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‘Sandra Bland died because officer didn’t see her as human’

PICTURED: Sandra Bland

SANDRA BLAND died because the officer who arrested her didn’t see her as human, her sister has said.

Writing in USA Today, Sharon Cooper, Bland’s sister, has spoken out about how the US justice system is failing black Americans.

“Despite all of the work I’ve done over the past four years to piece myself back together after her untimely death, I became unraveled as I was reminded of what I’ve always known: My sister died because a police officer saw her as a threatening black woman rather than human,” she wrote.

Cooper’s comments come days after footage Bland filmed of her arrest was made public for the first time.

Bland had recently moved to Texas when she was pulled over by an officer for a traffic violation.

Three days after her arrest she was found dead in her cell at Waller County jail. Her death was recorded as suicide but her family have questioned the circumstances around her death.

In the brief video clip that Bland filmed on her mobile, which was released last week, the officer can be heard shouting: “I will light you up.”

In the op-ed for USA Today, Cooper also reveals how she felt when she viewed the footage. The family have said they were not aware of it until it was discovered by news organisation WFAA.

“When I watched the video, I was immediately reminded of where I was four years ago writing my 28-year-old sister’s obituary on tear-stained paper. The prevailing thought in my mind was: ‘This is hard, but I know her death will not be in vain because this is America and we’ll get justice.’”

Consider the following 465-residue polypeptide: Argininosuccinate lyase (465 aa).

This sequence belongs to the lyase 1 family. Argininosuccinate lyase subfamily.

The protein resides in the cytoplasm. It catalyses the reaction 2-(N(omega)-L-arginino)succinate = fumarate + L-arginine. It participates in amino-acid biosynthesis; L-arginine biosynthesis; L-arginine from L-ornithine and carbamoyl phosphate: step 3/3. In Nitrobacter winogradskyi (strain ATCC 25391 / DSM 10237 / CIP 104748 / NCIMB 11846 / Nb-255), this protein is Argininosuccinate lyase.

But in the years since her sister’s death, Cooper said she has learned that the pursuit of justice is a marathon, not a sprint.

“In travelling this gruelling road, one thing became crystal clear to me: The foundational promises of justice and freedom come at a sacrificial cost to black Americans as we demand to be seen and heard regardless of our gender, age, educational attainment and socioeconomic status. When we’re thrust into unsolicited encounters with law enforcement, it leaves us bruised, humiliated and with a loss of dignity not otherwise experienced by a majority of Americans who benefit from the liberties promised by ‘our’ America,” Cooper wrote.

In the midst of the uncertainty over whether the investigation into Bland’s death will be reopened – a number of politicians and high profile figures have called for it to be – or if her family will ever get the justice they seek, Cooper said she is determined to continue to fight for the freedom of black Americans.

“My sister was unafraid. Her strength gives us the power to continue to fight for her and say her name,” Cooper said.

You can read the entire piece here.

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